In his column in the Daily Press, Charles Andrews made a comment about how Donald Trump’s legacy may go. He refers to Trump’s  several years of stimulating, rather than fighting,  climate change that may result in the end of human life on our planet. Needless to say, as a grandparent, I found this extremely disconcerting.

There has been a flurry of climate bills introduced in Congress since the beginning of this year, first in the House and more recently in the Senate. They have received hardly any GOP support. One has to ask, are the Republicans in Congress so afraid of losing their seats, that they are willing to risk Armageddon  on their watch?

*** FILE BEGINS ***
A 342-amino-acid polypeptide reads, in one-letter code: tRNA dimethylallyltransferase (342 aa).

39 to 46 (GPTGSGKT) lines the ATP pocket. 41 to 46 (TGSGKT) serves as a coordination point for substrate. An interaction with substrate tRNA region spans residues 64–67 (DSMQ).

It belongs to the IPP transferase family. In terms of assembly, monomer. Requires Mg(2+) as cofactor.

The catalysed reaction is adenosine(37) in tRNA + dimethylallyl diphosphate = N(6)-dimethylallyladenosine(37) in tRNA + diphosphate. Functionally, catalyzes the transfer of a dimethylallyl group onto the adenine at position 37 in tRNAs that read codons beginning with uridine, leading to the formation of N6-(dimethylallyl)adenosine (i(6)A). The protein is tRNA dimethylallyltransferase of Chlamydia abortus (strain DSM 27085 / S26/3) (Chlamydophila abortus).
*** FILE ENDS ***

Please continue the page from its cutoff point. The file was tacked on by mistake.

The Energy Innovation and Carbon Dividend Act, one of the earliest bills introduced in January,  is designed with features that would appeal to conservatives. It would place an annually increasing fee on all fossil fuels with all of the proceeds returned to U.S. households.  Despite the recommendations of economists, scientists, and recently, the U.S. Conference of Mayors, only one of the bill’s cosponsors is a Republican, Frances Rooney of Florida.

As the reports from the Intergovernmental Panel on Climate Change and other scientific organizations become increasingly dire, one would hope that enough GOP members of congress would come to their senses, and join Democrats in supporting  the veto proof passage of key climate legislation.

By Barry Engleman, Santa Monica

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